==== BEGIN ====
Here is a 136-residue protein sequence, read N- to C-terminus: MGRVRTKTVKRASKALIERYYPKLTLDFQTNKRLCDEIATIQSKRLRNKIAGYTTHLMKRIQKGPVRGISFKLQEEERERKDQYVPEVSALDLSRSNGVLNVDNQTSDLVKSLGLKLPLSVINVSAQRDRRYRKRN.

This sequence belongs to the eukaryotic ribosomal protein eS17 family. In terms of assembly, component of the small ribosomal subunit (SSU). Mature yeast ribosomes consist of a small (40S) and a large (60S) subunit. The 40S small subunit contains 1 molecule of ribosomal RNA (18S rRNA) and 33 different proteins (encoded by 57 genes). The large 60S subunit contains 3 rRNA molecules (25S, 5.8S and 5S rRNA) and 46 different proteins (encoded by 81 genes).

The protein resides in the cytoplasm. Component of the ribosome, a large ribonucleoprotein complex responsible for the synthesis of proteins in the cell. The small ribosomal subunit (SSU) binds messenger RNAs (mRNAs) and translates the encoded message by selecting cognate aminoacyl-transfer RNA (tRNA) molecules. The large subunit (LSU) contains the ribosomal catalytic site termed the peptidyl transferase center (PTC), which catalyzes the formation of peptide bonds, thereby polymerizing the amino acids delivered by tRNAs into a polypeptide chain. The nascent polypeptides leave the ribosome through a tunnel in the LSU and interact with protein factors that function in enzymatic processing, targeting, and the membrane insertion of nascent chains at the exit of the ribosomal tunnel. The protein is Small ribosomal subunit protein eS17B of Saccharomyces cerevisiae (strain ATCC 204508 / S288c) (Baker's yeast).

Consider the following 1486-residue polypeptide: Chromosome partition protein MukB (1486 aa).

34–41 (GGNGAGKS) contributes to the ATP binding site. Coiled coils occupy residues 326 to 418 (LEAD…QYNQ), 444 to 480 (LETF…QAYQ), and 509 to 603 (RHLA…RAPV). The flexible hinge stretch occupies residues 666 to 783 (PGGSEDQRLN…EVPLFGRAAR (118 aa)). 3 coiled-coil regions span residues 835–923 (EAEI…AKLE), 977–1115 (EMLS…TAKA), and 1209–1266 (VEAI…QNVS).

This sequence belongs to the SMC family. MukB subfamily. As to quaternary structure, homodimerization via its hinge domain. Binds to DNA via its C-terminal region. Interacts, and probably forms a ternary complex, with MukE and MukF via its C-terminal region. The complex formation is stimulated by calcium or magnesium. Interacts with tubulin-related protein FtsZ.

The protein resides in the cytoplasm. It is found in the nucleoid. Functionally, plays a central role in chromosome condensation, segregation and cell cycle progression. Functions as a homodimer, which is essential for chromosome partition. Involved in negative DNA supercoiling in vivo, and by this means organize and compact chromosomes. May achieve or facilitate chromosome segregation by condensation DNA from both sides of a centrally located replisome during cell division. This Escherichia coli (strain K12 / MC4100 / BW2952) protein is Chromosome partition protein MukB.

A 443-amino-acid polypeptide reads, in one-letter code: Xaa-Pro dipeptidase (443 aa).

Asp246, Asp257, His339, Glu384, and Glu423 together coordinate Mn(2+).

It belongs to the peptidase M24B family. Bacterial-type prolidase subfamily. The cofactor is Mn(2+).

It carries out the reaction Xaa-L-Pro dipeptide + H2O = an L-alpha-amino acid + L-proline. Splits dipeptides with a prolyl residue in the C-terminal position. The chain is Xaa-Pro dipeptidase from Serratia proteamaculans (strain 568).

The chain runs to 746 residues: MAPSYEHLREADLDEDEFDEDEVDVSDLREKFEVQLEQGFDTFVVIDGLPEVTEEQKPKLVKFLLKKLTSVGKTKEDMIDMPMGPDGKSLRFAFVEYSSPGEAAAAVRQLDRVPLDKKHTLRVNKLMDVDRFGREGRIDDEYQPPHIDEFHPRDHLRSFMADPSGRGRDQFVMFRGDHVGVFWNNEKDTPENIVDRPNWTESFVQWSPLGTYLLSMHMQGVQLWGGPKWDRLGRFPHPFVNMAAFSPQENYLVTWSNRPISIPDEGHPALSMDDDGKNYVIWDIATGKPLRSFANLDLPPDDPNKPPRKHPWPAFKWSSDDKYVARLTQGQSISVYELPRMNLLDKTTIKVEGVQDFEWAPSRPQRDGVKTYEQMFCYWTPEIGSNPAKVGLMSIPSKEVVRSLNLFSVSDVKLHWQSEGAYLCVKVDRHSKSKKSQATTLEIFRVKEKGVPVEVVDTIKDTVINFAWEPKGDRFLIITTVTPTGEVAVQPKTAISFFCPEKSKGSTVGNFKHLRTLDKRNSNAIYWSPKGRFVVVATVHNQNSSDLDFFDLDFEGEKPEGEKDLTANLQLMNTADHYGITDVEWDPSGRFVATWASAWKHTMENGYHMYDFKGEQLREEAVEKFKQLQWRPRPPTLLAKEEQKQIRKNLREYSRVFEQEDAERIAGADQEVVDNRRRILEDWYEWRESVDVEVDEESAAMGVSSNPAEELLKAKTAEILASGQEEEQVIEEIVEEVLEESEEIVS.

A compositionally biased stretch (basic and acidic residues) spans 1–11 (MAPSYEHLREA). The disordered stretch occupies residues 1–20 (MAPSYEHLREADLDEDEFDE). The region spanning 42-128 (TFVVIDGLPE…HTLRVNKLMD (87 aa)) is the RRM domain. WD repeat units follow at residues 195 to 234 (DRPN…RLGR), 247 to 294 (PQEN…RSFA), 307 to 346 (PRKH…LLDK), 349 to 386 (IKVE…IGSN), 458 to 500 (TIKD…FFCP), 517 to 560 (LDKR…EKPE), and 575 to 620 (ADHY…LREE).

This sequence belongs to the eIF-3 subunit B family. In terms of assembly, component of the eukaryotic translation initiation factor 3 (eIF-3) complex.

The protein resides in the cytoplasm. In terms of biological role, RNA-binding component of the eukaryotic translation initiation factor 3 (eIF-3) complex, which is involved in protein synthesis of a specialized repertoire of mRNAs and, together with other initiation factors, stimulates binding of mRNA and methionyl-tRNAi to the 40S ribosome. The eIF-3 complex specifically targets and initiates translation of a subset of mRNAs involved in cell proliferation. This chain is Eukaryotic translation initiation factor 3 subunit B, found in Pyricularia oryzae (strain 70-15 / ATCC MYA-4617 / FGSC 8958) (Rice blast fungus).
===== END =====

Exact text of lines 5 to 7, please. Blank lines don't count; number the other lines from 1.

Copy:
34–41 (GGNGAGKS) contributes to the ATP binding site. Coiled coils occupy residues 326 to 418 (LEAD…QYNQ), 444 to 480 (LETF…QAYQ), and 509 to 603 (RHLA…RAPV). The flexible hinge stretch occupies residues 666 to 783 (PGGSEDQRLN…EVPLFGRAAR (118 aa)). 3 coiled-coil regions span residues 835–923 (EAEI…AKLE), 977–1115 (EMLS…TAKA), and 1209–1266 (VEAI…QNVS).

This sequence belongs to the SMC family. MukB subfamily. As to quaternary structure, homodimerization via its hinge domain. Binds to DNA via its C-terminal region. Interacts, and probably forms a ternary complex, with MukE and MukF via its C-terminal region. The complex formation is stimulated by calcium or magnesium. Interacts with tubulin-related protein FtsZ.

The protein resides in the cytoplasm. It is found in the nucleoid. Functionally, plays a central role in chromosome condensation, segregation and cell cycle progression. Functions as a homodimer, which is essential for chromosome partition. Involved in negative DNA supercoiling in vivo, and by this means organize and compact chromosomes. May achieve or facilitate chromosome segregation by condensation DNA from both sides of a centrally located replisome during cell division. This Escherichia coli (strain K12 / MC4100 / BW2952) protein is Chromosome partition protein MukB.